On Tuesday, and after significant backlash to Greene’s comments more or less forced the issue, Republican House Minority Leader Kevin McCarthy said that his conference “condemns this language,” and that “Marjorie is wrong, and her intentional decision to compare the horrors of the Holocaust with wearing masks is appalling.”
Rep. Steve Scalise, the second-most-powerful Republican in the House, gave a more watered-down statement through a spokeswoman, saying that he “does not agree” with Greene’s comments. (Both McCarthy and Scalise also used their statements as an opportunity to take a swipe at Democrats.)
It’s good that at least some of them are speaking out about the latest dangerous and bigoted comments from Greene, who is, unfortunately, not unique in a party that increasingly attracts xenophobes, misogynists, conspiracy theorists and crackpots. This is not all elected Republicans, of course, though the resounding silence in their political ranks after a statement like Greene’s surely implicates them. The party can choose a different and brighter future. Or it can continue to walk the dangerous path laid by the former president (and vocal Greene supporter), Donald Trump.
Republicans made a deal with the devil when they supported Trump for president, and after they saw how resonant his message of sexism, racism, anti-immigrant sentiments and alternate reality really was (though it failed to keep them in power) they continued to cling to it, in the process elevating shameful bigots and sycophants to positions of power.
Indeed, GOP leaders only condemned Greene after other members of their party and prominent conservatives — including those who were willing to tolerate high levels of Trump’s offensive behavior — publicly criticized her. That inability to call her out without drawing false equivalencies or insisting that the other guy does it, too, speaks to a cancer in the Republican Party and conservativism more broadly.
Greene is merely Exhibit A: It is not her first trip to crazytown, nor the first time she has let rip some seriously antisemitic or otherwise bigoted tripe.
The list of her statements — hateful (African-Americans are “held slaves to the Democratic Party”), prejudiced (George Soros, a Holocaust survivor, is a “Nazi”), conspiratorial (9/11 was a hoax, Democrats may be Satan-worshipping pedophiles), dangerous (suggesting that Nancy Pelosi could be executed for treason), or just downright bananas (that California wildfires were caused by a space laser controlled by the Rothschilds) –could take up this entire column.
The Republican leadership knows who Greene is and — the occasional condemnation of her aside — continues to support her and welcome her as a member of their party.
After all, this is the party that has mainly embraced the Big Lie, unrelentingly advanced by Trump, that he was the rightful winner of the 2020 election. And even those Republican Party members, like Wyoming Rep. Liz Cheney, who have rejected that particular nonsense, have refused to also reject the voter suppression legislation that has sprung from it.
Nor is Greene unique among her colleagues: Her comments are only grotesque examples of a tendency among too many of her colleagues to comfortably brush up against extremists. Scalise, the Louisiana congressman who offered only a tepid critique of Greene’s comments, himself spoke in 2002 to a White supremacist organization founded by former Ku Klux Klan leader David Duke. (Scalise was a state representative back then, and later denied knowing that the organization, called the European-American Unity and Rights Organization — or EURO — was connected to neo-Nazis.)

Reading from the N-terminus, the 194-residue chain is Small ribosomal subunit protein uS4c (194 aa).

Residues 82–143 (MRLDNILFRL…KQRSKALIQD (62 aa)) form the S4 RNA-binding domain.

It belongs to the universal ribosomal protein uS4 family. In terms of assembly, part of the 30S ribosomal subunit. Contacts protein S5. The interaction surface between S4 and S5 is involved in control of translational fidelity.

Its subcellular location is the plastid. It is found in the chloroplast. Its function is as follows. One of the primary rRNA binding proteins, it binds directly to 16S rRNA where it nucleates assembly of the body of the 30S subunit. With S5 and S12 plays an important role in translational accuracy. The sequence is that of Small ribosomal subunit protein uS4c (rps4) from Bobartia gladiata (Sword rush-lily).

And in March, Republican Rep. Paul Gosar of Arizona, was the keynote speaker at a conference organized by a Holocaust-denying White nationalist.
Gosar and Florida GOP Rep. Matt Gaetz also endorsed self-described “proud Islamophobe” Laura Loomer for Congress. Loomer became infamous for her anti-Muslim comments: she was kicked out of Uber after urging the company to allow riders to reject Muslim drivers, saying, “I never want to support another Islamic immigrant driver;” and, after 2,000 African migrants drowned in the Mediterranean, she tweeted, “Good. Here’s to 2,000 more.” Loomer won the Republican primary in Florida, but lost in the general election.
There are others.
One reading of the situation is that the GOP has not figured out how to solve the problem of winning elections without embracing the rabid base. But a more accurate understanding recognizes that any party’s voters are not an immovable block forever stuck in their unchanging ideas and opinions; rather, voters often change their minds or shift their opinions as their parties shift positions. That’s even more true in an era of hyper-partisanship, where political parties are teams representing not just a slate of policy prescriptions, but cultural identities and broader values.
Republican leaders could choose to actually lead their flock, rather than excusing, following and even elevating the most extreme among them.
The fact is, Republicans have a fantastic opportunity here. Trump is off of Twitter, which was his loudest megaphone, and so the conspiracy king has been muted — but that may not last forever, and it certainly doesn’t mean that his base has stopped pining for his return. But it does mean that that base can potentially be redirected.
The Republican Party has an off-ramp it can take right now — away from the conspiracy theorists, Jew-haters, Islamophobes, xenophobes, racists and reality-deniers. It won’t be easy, and it may cost the party some votes in the short-term, but the option is there. They could take it.
The sad, scary truth is that for all their words about the need for integrity and the wrongness of Greene’s comments, Republicans aren’t willing to change course. That’s not an indictment of the steadily terrifying Trump base. It’s an indictment of the party and its leaders.